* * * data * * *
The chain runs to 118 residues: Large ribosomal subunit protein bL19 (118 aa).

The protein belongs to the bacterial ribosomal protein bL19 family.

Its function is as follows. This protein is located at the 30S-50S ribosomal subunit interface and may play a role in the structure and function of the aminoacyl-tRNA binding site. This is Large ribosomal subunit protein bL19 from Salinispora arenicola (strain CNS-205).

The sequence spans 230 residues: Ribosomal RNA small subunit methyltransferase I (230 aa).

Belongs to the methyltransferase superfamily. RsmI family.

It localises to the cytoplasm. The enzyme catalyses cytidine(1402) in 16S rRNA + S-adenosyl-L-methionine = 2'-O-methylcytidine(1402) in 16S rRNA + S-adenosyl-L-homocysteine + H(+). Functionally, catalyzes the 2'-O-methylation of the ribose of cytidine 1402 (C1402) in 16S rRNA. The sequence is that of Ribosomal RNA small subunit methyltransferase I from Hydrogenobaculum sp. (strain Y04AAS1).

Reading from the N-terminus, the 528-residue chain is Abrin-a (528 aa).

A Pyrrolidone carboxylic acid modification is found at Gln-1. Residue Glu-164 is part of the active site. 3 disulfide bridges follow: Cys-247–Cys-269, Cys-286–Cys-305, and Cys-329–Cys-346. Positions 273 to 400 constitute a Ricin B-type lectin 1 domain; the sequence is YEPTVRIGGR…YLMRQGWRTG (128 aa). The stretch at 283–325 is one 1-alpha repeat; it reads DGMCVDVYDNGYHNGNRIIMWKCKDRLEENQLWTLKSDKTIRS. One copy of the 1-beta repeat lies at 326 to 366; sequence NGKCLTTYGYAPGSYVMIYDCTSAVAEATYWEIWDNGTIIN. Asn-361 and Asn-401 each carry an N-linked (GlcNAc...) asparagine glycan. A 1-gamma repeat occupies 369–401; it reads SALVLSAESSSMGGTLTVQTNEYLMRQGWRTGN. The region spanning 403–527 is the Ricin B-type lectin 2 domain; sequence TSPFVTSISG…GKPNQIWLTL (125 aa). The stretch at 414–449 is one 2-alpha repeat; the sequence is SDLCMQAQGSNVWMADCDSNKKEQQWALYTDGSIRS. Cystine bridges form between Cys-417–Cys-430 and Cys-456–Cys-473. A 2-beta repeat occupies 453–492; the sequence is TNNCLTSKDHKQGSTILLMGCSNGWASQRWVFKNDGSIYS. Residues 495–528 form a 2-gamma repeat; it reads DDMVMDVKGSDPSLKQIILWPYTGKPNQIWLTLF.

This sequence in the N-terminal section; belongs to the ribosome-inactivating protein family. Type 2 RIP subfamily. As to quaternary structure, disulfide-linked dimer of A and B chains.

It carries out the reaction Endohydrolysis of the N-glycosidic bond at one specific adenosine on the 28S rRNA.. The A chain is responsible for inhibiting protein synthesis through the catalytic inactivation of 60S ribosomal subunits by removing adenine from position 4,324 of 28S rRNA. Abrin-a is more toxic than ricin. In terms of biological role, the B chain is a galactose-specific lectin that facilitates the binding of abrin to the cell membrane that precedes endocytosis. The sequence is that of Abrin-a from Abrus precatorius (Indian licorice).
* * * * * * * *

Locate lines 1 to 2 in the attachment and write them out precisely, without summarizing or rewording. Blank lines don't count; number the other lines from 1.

The chain runs to 118 residues: Large ribosomal subunit protein bL19 (118 aa).

The protein belongs to the bacterial ribosomal protein bL19 family.